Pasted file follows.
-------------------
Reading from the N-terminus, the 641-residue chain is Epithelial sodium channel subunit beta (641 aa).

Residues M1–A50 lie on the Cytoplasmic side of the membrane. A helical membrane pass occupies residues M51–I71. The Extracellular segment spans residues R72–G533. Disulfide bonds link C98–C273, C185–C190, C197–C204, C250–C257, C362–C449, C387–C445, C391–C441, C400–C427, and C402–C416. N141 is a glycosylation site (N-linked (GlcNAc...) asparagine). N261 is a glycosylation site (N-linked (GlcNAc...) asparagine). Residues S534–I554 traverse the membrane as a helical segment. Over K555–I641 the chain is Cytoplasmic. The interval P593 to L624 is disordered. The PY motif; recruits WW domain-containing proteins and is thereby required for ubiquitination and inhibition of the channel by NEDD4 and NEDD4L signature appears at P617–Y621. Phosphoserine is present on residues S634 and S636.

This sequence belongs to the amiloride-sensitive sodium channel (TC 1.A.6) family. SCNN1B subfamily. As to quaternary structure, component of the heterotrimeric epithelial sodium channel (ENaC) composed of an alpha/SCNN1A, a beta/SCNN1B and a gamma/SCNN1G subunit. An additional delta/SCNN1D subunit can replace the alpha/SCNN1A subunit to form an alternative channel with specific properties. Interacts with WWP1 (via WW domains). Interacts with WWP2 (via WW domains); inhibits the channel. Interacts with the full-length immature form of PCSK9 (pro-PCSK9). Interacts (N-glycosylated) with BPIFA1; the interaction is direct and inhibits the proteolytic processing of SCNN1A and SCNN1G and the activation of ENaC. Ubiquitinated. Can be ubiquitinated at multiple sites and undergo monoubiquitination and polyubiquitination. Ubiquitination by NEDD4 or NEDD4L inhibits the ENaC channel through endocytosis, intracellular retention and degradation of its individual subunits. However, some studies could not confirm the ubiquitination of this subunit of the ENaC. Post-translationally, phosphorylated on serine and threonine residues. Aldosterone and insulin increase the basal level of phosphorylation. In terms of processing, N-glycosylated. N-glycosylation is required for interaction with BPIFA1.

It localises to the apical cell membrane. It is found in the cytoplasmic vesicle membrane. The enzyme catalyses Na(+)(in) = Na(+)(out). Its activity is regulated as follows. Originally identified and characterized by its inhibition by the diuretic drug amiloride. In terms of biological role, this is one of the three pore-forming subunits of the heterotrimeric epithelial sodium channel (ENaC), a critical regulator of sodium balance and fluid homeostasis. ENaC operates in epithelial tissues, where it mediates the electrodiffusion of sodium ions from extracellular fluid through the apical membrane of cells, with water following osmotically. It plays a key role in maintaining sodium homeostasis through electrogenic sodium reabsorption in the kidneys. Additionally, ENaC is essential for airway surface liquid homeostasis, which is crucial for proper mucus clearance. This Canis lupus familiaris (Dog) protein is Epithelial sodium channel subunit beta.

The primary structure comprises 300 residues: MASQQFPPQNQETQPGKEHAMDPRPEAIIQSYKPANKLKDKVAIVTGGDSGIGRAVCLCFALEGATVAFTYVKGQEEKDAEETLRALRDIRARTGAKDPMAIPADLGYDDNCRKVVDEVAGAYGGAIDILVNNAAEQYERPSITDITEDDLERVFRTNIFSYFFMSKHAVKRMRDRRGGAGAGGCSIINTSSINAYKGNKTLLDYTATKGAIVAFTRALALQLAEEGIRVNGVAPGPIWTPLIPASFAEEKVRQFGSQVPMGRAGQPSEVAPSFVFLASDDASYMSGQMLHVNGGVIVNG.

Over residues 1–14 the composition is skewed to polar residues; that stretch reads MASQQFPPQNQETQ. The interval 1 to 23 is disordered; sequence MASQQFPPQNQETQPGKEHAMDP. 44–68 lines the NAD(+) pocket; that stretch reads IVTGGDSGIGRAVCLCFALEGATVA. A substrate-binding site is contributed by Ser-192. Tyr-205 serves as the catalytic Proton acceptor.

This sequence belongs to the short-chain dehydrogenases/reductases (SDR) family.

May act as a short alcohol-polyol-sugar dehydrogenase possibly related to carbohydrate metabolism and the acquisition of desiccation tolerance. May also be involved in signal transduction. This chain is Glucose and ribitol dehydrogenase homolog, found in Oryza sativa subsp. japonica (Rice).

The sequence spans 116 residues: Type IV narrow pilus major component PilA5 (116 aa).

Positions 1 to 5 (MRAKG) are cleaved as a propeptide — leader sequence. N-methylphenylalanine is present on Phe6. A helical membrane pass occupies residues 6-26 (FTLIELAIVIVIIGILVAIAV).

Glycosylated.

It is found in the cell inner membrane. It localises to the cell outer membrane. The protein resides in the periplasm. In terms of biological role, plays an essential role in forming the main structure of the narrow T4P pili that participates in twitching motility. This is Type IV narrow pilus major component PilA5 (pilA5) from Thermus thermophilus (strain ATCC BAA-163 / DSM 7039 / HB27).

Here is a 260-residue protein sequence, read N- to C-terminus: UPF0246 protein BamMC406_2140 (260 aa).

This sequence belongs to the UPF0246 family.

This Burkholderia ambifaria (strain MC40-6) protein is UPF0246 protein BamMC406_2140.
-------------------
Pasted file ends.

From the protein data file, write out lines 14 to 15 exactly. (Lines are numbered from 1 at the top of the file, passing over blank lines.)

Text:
This sequence belongs to the UPF0246 family.

This Burkholderia ambifaria (strain MC40-6) protein is UPF0246 protein BamMC406_2140.